The Church Jesus Built, German version

What Happens After Death?, German version

Is The Bible True?, German version

Heaven or Hell?, German version

Bible Prophecy, German version

German election campaigns tackle youth violence

January 25, 2008: A rash of violent incidents in recent months involving teens and young adults has become a hot campaign topic in the state election in Hessen and local elections in Munich. Voters in Hessen go to the polls on Sunday (January 27), and the local election in Munich will take place on March 2, 2008.

In one highly publicized incident caught on tape by a video surveillance camera just a couple of days before Christmas in a Munich subway station, a young Turk and his Greek accomplice mercilessly beat a 76 year old German, fracturing his skull in three places and nearly killing him. Foreign youth were involved in several other violent incidents as well, although political leaders have cautioned against portraying the youth violence problem as a foreign youth problem.

The Bavarian Christian Socialist Union party (CSU) attempted to capitalize CSU campaign poster on German fears arising from the spat of violent incidents by making the topic a campaign issue in Munich's local elections. The CSU produced a campaign poster with an image from the video clip showing the beating. Inside the whitened silhouette of the victim a quote reads: "So you won't be the next victim!" The theme of the poster is "What counts is Munich's security: No leniency for violent criminals". The CSU's main opponent in the Munich elections, the Social Democratic Party (SPD), and some media representatives criticized the poster as being tasteless and promoting xenophobic fears among voters. Despite the controversy over the CSU campaign poster, the question of how to respond to youth violence is a concern for many Germans, and political parties are listening.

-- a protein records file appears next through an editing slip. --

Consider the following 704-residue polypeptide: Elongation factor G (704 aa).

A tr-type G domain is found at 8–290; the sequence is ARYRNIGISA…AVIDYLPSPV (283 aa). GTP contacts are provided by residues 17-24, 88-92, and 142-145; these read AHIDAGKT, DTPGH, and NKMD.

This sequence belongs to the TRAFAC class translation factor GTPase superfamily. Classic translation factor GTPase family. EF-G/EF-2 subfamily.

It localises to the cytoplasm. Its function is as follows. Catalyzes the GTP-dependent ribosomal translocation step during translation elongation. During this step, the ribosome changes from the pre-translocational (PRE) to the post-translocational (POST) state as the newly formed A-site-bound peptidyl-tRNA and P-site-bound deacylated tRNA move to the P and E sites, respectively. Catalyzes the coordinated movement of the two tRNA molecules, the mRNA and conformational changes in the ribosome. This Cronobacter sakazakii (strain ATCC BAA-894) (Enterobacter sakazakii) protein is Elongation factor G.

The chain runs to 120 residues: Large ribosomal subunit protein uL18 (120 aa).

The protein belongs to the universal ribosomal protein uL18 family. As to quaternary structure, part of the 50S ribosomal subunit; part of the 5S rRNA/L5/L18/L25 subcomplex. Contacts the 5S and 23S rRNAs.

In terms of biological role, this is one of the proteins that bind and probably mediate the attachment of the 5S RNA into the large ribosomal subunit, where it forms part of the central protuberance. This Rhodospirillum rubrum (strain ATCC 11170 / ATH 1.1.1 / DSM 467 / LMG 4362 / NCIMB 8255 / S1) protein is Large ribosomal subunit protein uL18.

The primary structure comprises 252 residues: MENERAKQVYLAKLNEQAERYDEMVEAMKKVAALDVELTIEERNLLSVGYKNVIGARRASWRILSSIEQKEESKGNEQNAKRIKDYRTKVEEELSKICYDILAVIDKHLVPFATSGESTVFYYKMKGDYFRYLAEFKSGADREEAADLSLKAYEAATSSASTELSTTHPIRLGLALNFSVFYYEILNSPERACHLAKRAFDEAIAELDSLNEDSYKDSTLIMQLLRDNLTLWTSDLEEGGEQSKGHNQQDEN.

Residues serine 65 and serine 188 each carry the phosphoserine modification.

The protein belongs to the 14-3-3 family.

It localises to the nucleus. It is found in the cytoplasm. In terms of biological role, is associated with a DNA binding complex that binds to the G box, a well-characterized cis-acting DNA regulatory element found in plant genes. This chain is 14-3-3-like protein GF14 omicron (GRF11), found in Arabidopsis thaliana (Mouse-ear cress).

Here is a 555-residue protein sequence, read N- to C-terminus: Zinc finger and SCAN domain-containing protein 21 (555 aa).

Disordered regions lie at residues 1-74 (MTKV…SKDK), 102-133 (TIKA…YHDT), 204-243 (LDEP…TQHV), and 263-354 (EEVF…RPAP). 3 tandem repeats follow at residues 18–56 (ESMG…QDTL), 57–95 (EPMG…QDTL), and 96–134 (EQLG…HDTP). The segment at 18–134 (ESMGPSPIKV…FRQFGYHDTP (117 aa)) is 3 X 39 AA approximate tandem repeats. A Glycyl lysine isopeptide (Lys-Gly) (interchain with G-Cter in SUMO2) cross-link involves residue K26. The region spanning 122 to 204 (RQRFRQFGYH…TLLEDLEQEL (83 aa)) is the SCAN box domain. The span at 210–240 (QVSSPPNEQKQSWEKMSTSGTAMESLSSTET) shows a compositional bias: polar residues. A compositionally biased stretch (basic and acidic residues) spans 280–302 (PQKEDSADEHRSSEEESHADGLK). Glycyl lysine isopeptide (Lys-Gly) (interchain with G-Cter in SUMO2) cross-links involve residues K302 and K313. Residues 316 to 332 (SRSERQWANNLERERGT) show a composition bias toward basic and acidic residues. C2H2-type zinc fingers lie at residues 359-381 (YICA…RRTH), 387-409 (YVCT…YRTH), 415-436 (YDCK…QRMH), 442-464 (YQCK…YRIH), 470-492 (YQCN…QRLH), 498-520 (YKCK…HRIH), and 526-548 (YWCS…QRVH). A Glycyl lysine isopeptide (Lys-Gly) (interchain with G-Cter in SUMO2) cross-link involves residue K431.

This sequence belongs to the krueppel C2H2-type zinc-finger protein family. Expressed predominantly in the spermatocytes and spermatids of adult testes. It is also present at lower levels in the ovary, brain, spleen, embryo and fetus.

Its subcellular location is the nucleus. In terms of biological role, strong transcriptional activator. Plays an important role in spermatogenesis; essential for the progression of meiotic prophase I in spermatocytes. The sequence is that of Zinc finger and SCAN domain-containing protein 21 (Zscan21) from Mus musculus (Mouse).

Suggestions for dealing with youth violence range from denying driving licenses to youthful offenders, establishing American-style education camps for troubled youngsters and expelling foreign youth who commit violent acts in Germany. Sending foreign youth home won't be as easy as some think, though, as Germans found out following the brutal Munich subway attack. One of the two youth involved is from Greece, a member of the EU. Since EU citizens have the freedom to reside anywhere within the EU, different rules apply for him.

The Munich subway attack became a gift for Hessen state governor Roland Koch, who immediately made the issue of youth violence his main campaign topic. Koch demands stricter laws for youthful offenders. Like the CSU in Munich, Christian Democratic Union (CDU) member Koch has been criticized for running a xenophobic campaign, similar to one ten years ago when he opposed special residence and work permits for foreign computer experts. However, CDU leadership – including chancellor Angela Merkel – generally agrees with Koch's proposals.

The issue of youth violence involving foreigners may make some Germans think twice about the wisdom of admitting Turkey as a full member of the European Union. As the news media pointed out, expelling the other Munich subway attacker – a Turk – is considerably easier, since Turkey is currently not part of the EU. And Turks are by far the largest foreign minority living in Germany.


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